Rei writes: After some consternation about the pacing of Falcon 9 upgrades, SpaceX has announced that it plans to launch again from Cape Canaveral with a target date of February 24th. While the primary mission will be to place the SES-9 communications satellite in orbit, this will also mark their fourth attempt to land the first stage on an autonomous drone ship, after their last launch touched down softly but fell over when one leg failed to latch. SpaceX is working to significantly accelerate the rate of production and launches — they are reportedly moving the factory from 6-8 cores produced per year to 18 at present, and expect to reach 30 by the end of the year. After the upcoming launch, they expect to launch one rocket every two to three weeks.

Comment Re:virtual mars better than a virtual fantasy worl (Score 1) 36

Why not combine the two? Use their virtual environment as a frontend for a collaborative colony-building simulation (with our "best knowledge" data on the likely distribution of minerals and such incorporated), everything from mining, refining, production, goods transportation, installation/assembly, etc. People could contribute modules that accomplish tasks, with varying levels of design maturity (everything from stub modules that simply take a given set of inputs and yield a certain set of outputs, to actual nuts-and-bolts level of detail systems with rigid-body physics models and CFD chemistry calculations, all the way to real-world tested systems), along with code controlling how individual systems behave in different circumstances. All components would have defined realistic wear and tear over time / various consumables. The ultimate goal for participants would of course be a setup where every module is highly defined, down to the level of nuts and bolts, and every individual component in them can be manufactured by some other system on the planet, in a manner such that the net throughput is sufficient to produce all of hardware required to keep all systems operational plus enough to keep the associated humans alive and comfortable - while having the net mass that would have to be shipped to Mars as low as possible.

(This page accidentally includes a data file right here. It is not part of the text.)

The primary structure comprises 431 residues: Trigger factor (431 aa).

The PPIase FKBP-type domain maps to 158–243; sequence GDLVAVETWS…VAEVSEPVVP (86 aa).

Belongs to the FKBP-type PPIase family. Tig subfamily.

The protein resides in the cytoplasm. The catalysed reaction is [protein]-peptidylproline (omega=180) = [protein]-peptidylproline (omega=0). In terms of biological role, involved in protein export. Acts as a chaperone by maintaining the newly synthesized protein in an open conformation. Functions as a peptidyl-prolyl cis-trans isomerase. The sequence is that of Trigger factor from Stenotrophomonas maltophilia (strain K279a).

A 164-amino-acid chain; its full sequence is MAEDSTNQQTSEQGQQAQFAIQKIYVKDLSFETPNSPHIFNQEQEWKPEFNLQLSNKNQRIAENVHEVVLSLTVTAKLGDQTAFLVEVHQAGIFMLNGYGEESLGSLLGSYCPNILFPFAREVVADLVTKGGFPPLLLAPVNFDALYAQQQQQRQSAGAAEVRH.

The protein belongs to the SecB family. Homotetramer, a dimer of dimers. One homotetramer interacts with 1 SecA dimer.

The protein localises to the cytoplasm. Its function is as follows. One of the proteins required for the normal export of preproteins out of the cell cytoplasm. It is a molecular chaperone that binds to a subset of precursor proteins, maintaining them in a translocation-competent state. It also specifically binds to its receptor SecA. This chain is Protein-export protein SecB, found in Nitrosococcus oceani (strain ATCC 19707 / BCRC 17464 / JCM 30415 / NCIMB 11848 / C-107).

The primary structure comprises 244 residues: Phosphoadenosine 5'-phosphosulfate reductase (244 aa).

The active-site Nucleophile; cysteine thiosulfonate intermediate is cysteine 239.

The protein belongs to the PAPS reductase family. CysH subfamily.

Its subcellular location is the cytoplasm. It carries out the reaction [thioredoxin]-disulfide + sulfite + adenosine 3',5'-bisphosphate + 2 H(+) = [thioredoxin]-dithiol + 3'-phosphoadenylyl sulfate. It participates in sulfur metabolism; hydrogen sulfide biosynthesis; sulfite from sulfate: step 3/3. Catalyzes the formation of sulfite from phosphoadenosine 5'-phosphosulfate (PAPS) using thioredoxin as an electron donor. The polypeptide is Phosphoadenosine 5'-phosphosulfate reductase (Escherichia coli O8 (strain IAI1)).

It wouldn't be something your "average gamer" would get involved in, I'm picturing something more for engineering students, active/retired engineers, etc, with some funds set aside for real-world testing of the more mature systems. You could generate interest by making clear that systems developed in the environment that reach a sufficient maturity state (passing real-world testing and showing a valuable service to future colonists) would be slated for actual deployment to Mars when the opportunity presents itself.

Detailed 3d environments aren't really a critical aspect of that for some systems (such as refining). But for others, such as transport, they're a critical part of the picture. Even for things like mining, having a good grasp of the types of environments that particular minerals occur in would be quite important - does X occur in this area on hard to access cliff faces, surrounded by dune fields, deep in craters, etc? How can we get it out of there and get it back to where we need it? How can we position each component so as to minimize transport requirements to all others (since one won't find all mineral deposits in the same location)? Etc.

Comment Re:Minecraft version (Score 1) 36

Oh geez, if any group ever wants to hack a website "for the lolz", they should totally hack NASA's server for this service and insert some ancient ruins or a monolith or something. ;) The prank would hit twice - first by the people thinking it was proof of aliens, and then when NASA corrected it, people thinking it's a coverup ;)